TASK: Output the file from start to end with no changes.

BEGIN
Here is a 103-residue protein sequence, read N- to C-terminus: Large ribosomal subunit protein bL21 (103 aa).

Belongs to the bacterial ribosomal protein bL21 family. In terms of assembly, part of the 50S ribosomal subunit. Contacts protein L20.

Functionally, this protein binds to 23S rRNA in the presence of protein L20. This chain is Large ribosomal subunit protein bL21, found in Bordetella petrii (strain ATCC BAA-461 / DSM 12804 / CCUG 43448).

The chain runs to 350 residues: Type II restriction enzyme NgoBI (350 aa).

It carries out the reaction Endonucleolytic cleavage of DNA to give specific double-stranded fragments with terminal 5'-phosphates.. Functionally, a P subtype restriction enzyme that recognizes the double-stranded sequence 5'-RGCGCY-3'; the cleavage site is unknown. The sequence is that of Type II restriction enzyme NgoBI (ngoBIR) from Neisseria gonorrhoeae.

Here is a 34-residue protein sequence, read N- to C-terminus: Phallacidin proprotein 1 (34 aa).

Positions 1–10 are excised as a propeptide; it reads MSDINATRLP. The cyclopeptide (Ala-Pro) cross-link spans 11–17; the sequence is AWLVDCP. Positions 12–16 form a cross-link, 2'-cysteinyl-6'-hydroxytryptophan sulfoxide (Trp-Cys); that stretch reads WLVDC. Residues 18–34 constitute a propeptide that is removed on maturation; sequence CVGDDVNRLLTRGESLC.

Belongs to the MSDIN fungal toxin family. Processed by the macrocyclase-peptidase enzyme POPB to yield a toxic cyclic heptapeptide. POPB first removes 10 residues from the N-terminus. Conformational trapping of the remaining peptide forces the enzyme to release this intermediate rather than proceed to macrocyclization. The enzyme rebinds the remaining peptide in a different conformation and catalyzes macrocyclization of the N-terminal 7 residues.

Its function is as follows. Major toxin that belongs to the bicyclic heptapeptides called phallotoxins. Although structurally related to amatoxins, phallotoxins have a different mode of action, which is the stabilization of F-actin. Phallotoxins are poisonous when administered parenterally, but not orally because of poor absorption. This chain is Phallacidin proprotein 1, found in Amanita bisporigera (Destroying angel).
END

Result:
Here is a 103-residue protein sequence, read N- to C-terminus: Large ribosomal subunit protein bL21 (103 aa).

Belongs to the bacterial ribosomal protein bL21 family. In terms of assembly, part of the 50S ribosomal subunit. Contacts protein L20.

Functionally, this protein binds to 23S rRNA in the presence of protein L20. This chain is Large ribosomal subunit protein bL21, found in Bordetella petrii (strain ATCC BAA-461 / DSM 12804 / CCUG 43448).

The chain runs to 350 residues: Type II restriction enzyme NgoBI (350 aa).

It carries out the reaction Endonucleolytic cleavage of DNA to give specific double-stranded fragments with terminal 5'-phosphates.. Functionally, a P subtype restriction enzyme that recognizes the double-stranded sequence 5'-RGCGCY-3'; the cleavage site is unknown. The sequence is that of Type II restriction enzyme NgoBI (ngoBIR) from Neisseria gonorrhoeae.

Here is a 34-residue protein sequence, read N- to C-terminus: Phallacidin proprotein 1 (34 aa).

Positions 1–10 are excised as a propeptide; it reads MSDINATRLP. The cyclopeptide (Ala-Pro) cross-link spans 11–17; the sequence is AWLVDCP. Positions 12–16 form a cross-link, 2'-cysteinyl-6'-hydroxytryptophan sulfoxide (Trp-Cys); that stretch reads WLVDC. Residues 18–34 constitute a propeptide that is removed on maturation; sequence CVGDDVNRLLTRGESLC.

Belongs to the MSDIN fungal toxin family. Processed by the macrocyclase-peptidase enzyme POPB to yield a toxic cyclic heptapeptide. POPB first removes 10 residues from the N-terminus. Conformational trapping of the remaining peptide forces the enzyme to release this intermediate rather than proceed to macrocyclization. The enzyme rebinds the remaining peptide in a different conformation and catalyzes macrocyclization of the N-terminal 7 residues.

Its function is as follows. Major toxin that belongs to the bicyclic heptapeptides called phallotoxins. Although structurally related to amatoxins, phallotoxins have a different mode of action, which is the stabilization of F-actin. Phallotoxins are poisonous when administered parenterally, but not orally because of poor absorption. This chain is Phallacidin proprotein 1, found in Amanita bisporigera (Destroying angel).